Re: [TLS] Is Ed25519/Ed448 ok for use in DTLS1.2?

Matt Caswell <> Thu, 21 November 2019 08:59 UTC

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To: Benjamin Kaduk <>
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From: Matt Caswell <>
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Date: Thu, 21 Nov 2019 08:59:41 +0000
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Subject: Re: [TLS] Is Ed25519/Ed448 ok for use in DTLS1.2?
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On 20/11/2019 04:58, Benjamin Kaduk wrote:
> Quoting from RFC 6347:
>    DTLS 1.0 [DTLS1] was originally defined as a delta from [TLS11].
>    This document introduces a new version of DTLS, DTLS 1.2, which is
>    defined as a series of deltas to TLS 1.2 [TLS12].  [...]
> The presumption should be that anything defined for TLS (1.2) is also
> defined for DTLS (1.2); if you look at things in any of the IANA
> registries that are marked as DTLS-OK(N), you'll find that they are few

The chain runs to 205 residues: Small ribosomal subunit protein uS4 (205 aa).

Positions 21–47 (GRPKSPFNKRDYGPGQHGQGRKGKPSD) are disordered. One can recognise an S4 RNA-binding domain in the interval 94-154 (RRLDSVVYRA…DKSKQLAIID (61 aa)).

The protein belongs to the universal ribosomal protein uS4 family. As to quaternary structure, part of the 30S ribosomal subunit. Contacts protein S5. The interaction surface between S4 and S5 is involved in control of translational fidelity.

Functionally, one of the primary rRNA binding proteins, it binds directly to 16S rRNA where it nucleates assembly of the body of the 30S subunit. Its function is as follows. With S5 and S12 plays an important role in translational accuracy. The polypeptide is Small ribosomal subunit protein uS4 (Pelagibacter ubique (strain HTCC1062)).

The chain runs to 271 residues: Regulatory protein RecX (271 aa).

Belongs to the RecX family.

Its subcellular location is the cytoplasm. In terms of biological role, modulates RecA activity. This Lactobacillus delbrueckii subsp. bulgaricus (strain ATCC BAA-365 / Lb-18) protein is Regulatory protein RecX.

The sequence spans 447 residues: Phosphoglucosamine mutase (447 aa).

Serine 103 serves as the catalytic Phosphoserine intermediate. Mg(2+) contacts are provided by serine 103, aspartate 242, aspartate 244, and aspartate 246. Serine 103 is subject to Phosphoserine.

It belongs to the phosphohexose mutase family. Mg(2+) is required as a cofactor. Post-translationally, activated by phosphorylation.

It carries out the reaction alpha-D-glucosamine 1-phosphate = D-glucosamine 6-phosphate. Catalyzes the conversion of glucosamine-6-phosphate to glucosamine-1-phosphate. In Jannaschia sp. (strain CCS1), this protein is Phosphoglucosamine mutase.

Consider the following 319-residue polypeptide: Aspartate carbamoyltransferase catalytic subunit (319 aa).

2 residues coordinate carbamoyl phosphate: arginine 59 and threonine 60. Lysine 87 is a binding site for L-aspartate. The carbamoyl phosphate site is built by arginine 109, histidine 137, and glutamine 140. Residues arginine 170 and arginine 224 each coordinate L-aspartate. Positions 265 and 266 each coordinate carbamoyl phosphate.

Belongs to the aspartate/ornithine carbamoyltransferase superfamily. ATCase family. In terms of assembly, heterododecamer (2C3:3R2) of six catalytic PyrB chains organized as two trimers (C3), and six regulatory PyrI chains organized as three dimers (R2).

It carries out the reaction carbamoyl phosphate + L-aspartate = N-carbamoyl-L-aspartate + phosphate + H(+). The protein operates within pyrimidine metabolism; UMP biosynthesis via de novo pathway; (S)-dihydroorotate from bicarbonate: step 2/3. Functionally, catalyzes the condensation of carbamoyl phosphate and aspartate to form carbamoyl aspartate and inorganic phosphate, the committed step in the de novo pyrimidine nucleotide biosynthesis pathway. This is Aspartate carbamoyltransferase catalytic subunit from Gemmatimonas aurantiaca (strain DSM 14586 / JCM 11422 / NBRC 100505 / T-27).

> and far between, and that there is some (cryptographic) reason why they
> are incompatible with DTLS usage, which can involve (e.g.) out-of-order
> delivery and retransmission.  E.g., RC4 is a stream cipher and can't
> handle out-of-order delivery, so TLS_ECDH_RSA_WITH_RC4_128_SHA is
> The two signature algorithms in question are pretty bog standard
> cryptographic primitives, and only get used in the handshake anyway, so
> it's pretty clear to me that hey are rightly marked as DTLS-OK(Y).
> I could only find the AUTHj48 discussions in my mail archives; it's
> possible that the IANA discussions happened before I was responsible AD.
> If you're still uncertain after the above, we can try to dig up some
> more history of where the DTLS-OK(Y) came from.

This is ok as an answer but it means there is no traceability of entries
in the registry to RFCs that specify those entries - and that can lead
to confusion. That has happened in this case (those signature schemes
are explicitly coded as TLSv1.2 only in OpenSSL).

If you take the line that "anything specified for TLSv1.2 is implicitly
ok for DTLSv1.2 unless stated otherwise", then I at least think an RFC
should have a minimal nod towards DTLS. At least to give the message
that "yes, we have considered this in a DTLS setting and its fine". As
you state above there are exceptions, so we do need to consider this on
a case-by-case basis. In the case of RFC8422, as a minimum I would have
expected that to be in the form of a sentence saying that those entries
should have DTLS-OK against them in section 9 - especially as the
following paragraph *does* say this for the "Intrinsic" HashAlgorithm
registry entry (rather implying by omission that this doesn't hold for